sulabh swatchh bharat

Monday, 22-October-2018

Protecting man and animal

The Pilibhit Tiger Rescue Centre promises to curb man-beast conflict

 srawan shukla

To check the increasing conflict between the majestic predators – tigers –  and the human beings, the Yogi Adityanath government in Uttar Pradesh has decided to set-up the state’s first Tiger Rescue Centre at Pilibhit Tiger Reserve.
As many as half a dozen people were mauled by a tiger and a leopard in the past year in Pilibhit, Lakhimpur Kheri and Bahraich districts. About a dozen cases of the attacks were reported in the last four months alone. 
Spread over an area of 703 kms in three districts, one of the major problems in areas falling under Pilibhit Tiger Reserve is that there are patches which are only 3 to 5 km in width. “They provide easy access and route to leopards and tigers to enter human habitat in search of food,” said S.K. Upadhyaya, Chief Wildlife Conservator. 
It has been noticed that villages in the close vicinity of these small-width patches are more prone to attacks from the big cats than the others. “Majority of attacks took place in these villages in the area,” Upadhyaya pointed out.
Since it is a sugarcane belt, the wild beast finds it easy to attack and disappear in large sugarcane fields making it difficult for the forest officials to lay trap for catching them. Recently, forest officials returned empty handed when they laid a trap for over a month to catch a wild leopard, which killed two persons.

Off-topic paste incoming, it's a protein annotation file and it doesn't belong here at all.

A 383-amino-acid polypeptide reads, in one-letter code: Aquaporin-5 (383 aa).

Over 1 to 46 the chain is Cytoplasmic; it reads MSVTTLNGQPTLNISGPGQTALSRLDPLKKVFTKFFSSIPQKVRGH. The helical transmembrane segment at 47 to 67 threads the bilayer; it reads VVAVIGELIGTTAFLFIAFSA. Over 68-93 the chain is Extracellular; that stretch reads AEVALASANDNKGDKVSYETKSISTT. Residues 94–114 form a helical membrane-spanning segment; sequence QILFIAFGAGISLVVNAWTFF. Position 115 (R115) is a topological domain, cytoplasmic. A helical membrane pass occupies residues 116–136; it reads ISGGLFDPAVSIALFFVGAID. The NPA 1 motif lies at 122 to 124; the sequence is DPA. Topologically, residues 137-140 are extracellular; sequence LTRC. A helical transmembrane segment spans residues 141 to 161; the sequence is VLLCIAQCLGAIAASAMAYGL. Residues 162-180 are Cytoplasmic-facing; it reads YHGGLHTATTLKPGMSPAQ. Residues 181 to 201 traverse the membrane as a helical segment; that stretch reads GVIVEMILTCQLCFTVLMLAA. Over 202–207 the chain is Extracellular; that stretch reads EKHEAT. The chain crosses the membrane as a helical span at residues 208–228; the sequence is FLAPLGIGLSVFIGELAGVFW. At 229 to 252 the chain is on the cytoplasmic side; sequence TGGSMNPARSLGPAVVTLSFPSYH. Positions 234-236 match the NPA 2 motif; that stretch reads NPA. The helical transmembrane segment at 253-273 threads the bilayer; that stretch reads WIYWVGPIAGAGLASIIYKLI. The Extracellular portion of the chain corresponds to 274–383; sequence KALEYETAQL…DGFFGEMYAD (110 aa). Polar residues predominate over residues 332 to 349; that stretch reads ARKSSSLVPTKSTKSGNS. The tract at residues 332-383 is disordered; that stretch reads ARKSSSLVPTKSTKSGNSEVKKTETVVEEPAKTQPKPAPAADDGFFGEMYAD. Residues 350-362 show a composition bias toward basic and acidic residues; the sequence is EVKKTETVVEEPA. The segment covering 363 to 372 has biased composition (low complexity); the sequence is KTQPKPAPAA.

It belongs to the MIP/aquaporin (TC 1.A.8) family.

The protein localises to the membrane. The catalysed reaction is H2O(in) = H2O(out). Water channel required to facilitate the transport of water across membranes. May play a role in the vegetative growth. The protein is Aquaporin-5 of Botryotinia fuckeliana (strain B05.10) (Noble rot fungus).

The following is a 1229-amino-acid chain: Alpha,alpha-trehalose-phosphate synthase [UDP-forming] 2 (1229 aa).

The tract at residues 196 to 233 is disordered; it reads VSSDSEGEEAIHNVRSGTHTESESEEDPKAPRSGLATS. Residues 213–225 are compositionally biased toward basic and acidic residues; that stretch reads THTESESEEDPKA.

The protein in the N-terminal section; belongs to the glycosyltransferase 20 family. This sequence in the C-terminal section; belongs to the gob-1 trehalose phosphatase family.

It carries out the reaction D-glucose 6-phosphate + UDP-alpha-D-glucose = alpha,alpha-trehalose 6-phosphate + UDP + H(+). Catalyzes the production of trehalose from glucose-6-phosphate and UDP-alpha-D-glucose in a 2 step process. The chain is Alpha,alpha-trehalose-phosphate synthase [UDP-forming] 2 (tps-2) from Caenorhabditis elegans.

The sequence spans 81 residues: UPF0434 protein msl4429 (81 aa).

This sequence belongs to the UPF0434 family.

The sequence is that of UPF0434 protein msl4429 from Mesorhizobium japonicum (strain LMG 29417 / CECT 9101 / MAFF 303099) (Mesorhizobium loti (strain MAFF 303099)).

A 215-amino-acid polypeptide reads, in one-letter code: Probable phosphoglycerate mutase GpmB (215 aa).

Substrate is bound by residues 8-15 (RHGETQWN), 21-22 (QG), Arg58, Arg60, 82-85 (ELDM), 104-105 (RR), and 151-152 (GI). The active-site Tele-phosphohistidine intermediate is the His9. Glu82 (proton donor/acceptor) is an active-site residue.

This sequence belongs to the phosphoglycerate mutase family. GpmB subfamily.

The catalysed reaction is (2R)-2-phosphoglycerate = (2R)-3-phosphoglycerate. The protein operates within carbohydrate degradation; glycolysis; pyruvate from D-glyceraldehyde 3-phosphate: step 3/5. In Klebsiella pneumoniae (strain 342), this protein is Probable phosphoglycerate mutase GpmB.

Villagers living in close vicinity of Pilibhit Tiger Reserve have horrifying tales to share about their encounters with the wild beasts. “We were sleeping outside when a tiger attacked us. Before we could understand anything, the tiger took away my brother’s son. His remnants were later found in the jungle,” said Shailendra Singh, a farmer.
A fear psychosis has prevailed among villagers after spurt in incidence of predator attacks. “We have stopped sleeping outside. After sunset, an eerie silence prevails in majority of our villages. Despite so many complaints, the forest department has failed to protect our lives,” said Lakhvinder. 
The chief wildlife conservator said that the work on solar fencing in an area of about 100 kms has already begin but it will not be that effective since the beast can jump over the fence easily and, moreover, solar fencing will not be effective at night when they enter human habitat.    
“Taking into account the uneven geographical boundaries of the Pilibhit Tiger Reserve, Tiger Rescue Centre is the only effective solution to check predators entering human habitat,” claimed the chief wildlife conservator.  
Work on the Detailed Project Report (DPR) has already begun but since it will take time, the state government has already sanctioned Rs 3.5 crore to start work on setting up the Tiger Rescue Centre at the earliest.
The state government has also sought permission from the Supreme Court and the Central Zoo Authority to develop the Pilibhit Tiger Reserve into a Tiger Safari but since approval is yet to come it has decided to set up rescue centre in an area of 10 hectares to prevent man-beast clashes.